Due to the use of this intermediate screen and to the emission of a diffuse light under low discharge currents, the range of variation of the light intensity of the lamp is widened, this implying correlatively a wider range of variation in the photoelectric current.

The opaque screen is advantageously disposed between the lamp and the cell, with due consideration for the minimum and maximum lengths of the cathode light sheath. This screen may consist of any suitable material capable of arresting wholly or partially the light rays and consistent with the room temperature; thus, paint, opaque paper, plastic, etc., and, of course, metals, may be used to this end.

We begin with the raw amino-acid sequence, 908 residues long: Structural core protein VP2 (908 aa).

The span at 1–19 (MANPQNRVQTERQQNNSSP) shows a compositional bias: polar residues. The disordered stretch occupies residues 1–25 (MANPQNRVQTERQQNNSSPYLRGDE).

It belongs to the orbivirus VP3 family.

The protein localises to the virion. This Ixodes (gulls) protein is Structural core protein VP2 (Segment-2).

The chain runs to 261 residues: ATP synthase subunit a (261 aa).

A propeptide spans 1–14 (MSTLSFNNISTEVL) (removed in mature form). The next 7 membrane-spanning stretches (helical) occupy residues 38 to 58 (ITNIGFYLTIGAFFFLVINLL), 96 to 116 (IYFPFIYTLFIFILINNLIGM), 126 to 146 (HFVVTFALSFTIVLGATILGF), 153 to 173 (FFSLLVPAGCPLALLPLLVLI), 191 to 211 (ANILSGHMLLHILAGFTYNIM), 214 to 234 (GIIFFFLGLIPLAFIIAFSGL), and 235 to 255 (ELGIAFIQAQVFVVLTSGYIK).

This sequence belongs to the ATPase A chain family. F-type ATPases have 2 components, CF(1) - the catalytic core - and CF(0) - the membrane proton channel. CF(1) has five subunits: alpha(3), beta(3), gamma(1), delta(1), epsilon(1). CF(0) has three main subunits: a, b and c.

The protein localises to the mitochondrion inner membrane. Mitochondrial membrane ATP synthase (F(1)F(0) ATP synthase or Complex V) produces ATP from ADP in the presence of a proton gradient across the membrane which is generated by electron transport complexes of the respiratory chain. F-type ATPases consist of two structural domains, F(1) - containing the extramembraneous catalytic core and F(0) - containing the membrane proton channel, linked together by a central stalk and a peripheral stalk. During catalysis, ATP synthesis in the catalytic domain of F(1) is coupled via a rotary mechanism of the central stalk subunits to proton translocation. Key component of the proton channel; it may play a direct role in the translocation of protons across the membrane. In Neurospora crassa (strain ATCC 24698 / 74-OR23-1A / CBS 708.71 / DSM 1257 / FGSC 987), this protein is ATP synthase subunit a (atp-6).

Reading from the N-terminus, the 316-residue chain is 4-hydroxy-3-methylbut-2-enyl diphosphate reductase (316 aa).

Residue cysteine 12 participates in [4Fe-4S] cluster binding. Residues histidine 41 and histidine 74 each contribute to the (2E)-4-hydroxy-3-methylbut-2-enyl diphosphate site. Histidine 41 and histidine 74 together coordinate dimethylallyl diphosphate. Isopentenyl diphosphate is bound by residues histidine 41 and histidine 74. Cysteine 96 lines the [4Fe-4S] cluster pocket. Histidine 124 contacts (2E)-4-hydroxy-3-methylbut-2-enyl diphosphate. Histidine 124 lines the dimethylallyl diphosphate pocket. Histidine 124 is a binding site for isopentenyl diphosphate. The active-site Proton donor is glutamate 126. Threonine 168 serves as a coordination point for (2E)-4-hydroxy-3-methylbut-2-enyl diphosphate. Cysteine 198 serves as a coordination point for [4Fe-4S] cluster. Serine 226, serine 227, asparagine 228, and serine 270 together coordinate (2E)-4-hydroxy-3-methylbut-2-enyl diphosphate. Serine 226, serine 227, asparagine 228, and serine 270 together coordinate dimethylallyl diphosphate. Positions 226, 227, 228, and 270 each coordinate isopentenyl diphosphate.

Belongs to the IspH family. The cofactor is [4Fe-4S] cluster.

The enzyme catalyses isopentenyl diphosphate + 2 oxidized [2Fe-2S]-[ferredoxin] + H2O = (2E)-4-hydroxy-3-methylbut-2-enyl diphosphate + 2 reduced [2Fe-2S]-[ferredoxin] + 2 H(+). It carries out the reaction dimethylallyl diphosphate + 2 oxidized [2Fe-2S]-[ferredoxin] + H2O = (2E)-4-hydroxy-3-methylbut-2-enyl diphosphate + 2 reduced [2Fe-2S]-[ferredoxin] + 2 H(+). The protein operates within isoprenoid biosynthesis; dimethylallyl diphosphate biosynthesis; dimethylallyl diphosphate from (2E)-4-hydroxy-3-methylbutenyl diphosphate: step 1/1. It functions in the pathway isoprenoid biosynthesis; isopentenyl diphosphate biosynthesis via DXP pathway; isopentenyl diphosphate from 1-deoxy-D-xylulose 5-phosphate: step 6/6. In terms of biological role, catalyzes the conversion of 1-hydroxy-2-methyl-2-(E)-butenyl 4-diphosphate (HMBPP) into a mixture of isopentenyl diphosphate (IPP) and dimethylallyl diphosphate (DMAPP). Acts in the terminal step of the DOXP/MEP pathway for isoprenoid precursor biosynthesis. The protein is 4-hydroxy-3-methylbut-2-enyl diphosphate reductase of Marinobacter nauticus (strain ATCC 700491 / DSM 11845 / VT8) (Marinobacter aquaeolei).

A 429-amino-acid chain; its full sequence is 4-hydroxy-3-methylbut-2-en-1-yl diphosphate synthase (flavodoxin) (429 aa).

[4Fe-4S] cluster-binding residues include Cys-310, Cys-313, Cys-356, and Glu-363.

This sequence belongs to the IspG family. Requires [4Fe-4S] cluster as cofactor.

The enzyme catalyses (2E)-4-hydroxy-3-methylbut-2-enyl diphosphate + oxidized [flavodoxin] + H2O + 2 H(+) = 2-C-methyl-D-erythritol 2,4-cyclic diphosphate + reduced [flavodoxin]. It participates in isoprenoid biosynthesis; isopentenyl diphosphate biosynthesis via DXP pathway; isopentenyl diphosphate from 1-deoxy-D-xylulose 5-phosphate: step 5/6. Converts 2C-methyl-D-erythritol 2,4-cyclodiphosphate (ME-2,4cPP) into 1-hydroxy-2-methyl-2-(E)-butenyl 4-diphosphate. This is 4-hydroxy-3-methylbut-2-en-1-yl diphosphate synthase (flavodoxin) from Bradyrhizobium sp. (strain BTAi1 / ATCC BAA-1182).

The photorheostat according to this invention is also advantageous in that it can be manufactured from any conventional and known component elements.

In order to afford a clearer understanding of this invention and of the manner in which the same may be carried out in practice, reference will now be made to various forms of embodiment of the photorheostat constituting the subject-matter thereof which are shown in the accompanying drawing, in which:

FIGURE 1 is a diagrammatic longitudinal section of a photorheostat according to this invention, fed with direct current;

FIGURE 2 is a diagrammatic longitudinal section of an alternate form of embodiment of this photorheostat;

FIGURE 3 is a similar longitudinal section showing a photorheostat fed with alternating current;